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Author Topic: Lineweaver-Burk and Inhibiton  (Read 2863 times)

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Lii

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Lineweaver-Burk and Inhibiton
« on: December 06, 2012, 06:14:10 AM »

So I've been working on this graph, and I now have a lineweaver-burk comparing an uninhibited solution to two inhibited solutions (with different concentrations of inhibitor). I'm supposed to now find the alpha values (through the equation Vo=(Vmax(S))/(αKm + α'(s))) but I cannot figure out what numbers to use. Previously if I had a problem using that equation, the numbers were given to me, but now I'm stumped :/ I tried plucking numbers from the graph, using an (S) value and the corresponding Vo, but the resulting numbers don't look right. Should I use the Vmax and Km of the uninhibited or the inhibited? And if it's the inhibited shouldn't it be related to the uninhibited somehow? I've been trying different numbers for quite awhile and I still don't get it.
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Babcock_Hall

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Re: Lineweaver-Burk and Inhibiton
« Reply #1 on: December 06, 2012, 08:14:20 AM »

Have you tried to write the Lineweaver-Burk (double reciprocal) form of the equation you provided below?  Also, do I understand correctly that you were given more than one value each for velocity and for ?  Were you given particular values of also?
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Lii

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Re: Lineweaver-Burk and Inhibiton
« Reply #2 on: December 06, 2012, 08:23:11 AM »

We had 2 different concentrations of inhibitor. For each inhibitor concentration, we have 6 values for (S) which correspond to 6 values for V. There is only one (I) value for these 6 values.

I have the 1/(S) plotted against the 1/V for my LB plot.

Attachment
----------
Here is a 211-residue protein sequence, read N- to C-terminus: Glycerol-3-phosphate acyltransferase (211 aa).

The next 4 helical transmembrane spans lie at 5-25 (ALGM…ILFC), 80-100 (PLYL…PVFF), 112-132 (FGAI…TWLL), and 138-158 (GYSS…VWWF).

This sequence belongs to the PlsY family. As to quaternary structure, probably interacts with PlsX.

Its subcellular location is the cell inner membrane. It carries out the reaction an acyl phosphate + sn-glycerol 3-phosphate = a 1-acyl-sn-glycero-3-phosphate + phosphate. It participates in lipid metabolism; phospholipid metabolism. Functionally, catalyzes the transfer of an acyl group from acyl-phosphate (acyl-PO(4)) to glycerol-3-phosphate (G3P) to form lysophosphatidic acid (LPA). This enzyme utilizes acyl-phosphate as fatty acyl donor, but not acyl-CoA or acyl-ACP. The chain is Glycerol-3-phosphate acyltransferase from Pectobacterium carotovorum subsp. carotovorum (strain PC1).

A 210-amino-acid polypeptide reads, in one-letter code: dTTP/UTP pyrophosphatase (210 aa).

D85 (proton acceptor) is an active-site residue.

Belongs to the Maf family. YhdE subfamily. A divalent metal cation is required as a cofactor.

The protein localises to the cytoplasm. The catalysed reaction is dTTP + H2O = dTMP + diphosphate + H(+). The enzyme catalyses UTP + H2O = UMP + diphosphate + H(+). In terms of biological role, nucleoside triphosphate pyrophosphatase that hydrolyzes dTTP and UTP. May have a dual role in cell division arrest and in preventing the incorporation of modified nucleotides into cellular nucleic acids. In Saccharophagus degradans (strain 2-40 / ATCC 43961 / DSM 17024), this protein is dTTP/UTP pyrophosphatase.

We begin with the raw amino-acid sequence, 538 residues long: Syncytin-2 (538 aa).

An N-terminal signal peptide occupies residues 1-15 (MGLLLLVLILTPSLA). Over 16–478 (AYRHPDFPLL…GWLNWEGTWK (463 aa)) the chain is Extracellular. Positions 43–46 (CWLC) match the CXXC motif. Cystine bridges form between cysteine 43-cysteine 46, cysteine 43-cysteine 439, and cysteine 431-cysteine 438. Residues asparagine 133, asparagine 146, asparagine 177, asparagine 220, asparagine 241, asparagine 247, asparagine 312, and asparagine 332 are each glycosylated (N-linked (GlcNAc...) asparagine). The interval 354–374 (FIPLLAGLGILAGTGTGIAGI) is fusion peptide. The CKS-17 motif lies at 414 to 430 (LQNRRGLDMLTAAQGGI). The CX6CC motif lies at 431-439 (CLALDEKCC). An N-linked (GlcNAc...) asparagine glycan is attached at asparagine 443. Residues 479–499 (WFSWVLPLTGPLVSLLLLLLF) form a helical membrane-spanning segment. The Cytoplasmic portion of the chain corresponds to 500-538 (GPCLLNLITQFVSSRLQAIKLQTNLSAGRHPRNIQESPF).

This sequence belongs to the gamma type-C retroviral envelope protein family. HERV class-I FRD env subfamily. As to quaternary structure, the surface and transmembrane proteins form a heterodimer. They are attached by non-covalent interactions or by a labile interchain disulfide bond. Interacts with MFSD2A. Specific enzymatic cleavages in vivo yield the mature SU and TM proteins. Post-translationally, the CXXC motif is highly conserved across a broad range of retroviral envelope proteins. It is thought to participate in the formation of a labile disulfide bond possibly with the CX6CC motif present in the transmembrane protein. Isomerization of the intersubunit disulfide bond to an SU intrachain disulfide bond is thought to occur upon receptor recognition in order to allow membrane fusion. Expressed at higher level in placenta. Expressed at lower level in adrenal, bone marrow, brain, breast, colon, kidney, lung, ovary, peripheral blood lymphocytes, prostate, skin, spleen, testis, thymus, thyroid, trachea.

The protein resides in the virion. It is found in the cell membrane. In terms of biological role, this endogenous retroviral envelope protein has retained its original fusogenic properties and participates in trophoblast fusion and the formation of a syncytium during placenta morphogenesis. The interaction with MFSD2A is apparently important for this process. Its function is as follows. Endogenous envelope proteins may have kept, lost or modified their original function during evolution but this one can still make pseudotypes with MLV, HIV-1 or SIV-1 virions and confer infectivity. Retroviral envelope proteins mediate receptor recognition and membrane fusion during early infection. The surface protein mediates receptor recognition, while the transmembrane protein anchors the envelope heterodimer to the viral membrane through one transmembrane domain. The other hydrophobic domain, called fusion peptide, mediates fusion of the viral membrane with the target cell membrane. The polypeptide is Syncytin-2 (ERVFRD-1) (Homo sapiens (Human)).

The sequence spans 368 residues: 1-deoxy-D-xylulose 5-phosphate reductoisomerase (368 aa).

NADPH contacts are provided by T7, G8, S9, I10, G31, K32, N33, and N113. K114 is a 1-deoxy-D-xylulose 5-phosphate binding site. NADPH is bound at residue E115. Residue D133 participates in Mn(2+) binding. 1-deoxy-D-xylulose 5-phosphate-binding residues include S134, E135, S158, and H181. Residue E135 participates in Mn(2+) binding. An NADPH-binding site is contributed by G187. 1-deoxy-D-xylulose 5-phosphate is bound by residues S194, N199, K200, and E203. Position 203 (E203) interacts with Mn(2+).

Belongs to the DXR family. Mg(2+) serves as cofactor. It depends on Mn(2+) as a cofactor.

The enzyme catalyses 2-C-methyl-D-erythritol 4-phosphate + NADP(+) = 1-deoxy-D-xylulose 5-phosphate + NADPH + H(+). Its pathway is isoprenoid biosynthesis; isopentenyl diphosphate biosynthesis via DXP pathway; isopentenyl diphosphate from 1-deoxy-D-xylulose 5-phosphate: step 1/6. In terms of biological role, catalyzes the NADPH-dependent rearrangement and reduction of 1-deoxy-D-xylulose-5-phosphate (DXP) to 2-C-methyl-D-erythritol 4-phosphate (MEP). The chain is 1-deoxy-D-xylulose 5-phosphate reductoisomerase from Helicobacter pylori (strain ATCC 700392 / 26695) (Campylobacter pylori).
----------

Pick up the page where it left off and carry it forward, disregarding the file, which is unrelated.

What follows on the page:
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Babcock_Hall

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Re: Lineweaver-Burk and Inhibiton
« Reply #3 on: December 06, 2012, 10:06:03 AM »

If there are six values of S for one value of I, and if there are also six values of S for a second value of I, then you should be able to graph two straight lines, each with its own value of the slope and intercept.  If you have velocity versus substrate data for the uninhibited enzyme, then you actually have a third concentration of I, namely I = 0, and this provides a third straight line.  Can you reproduce here the form of the equation you are using?

Do you know the difference between competitive, uncompetitive, and noncompetitive inhibitions?  Your Michaelis-Menton equation could be taken to mean that the inhibitor is of one of these three types, but that inference is not certain (the values of alpha and alpha' will nail it down).  With respect to the question of how to find alpha and alpha', there are a couple of possibilities.  Are you expected to do this with the aid of graph paper, a calculator, or a statistics program such as ProStat?
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Lii

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Re: Lineweaver-Burk and Inhibiton
« Reply #4 on: December 06, 2012, 11:25:20 AM »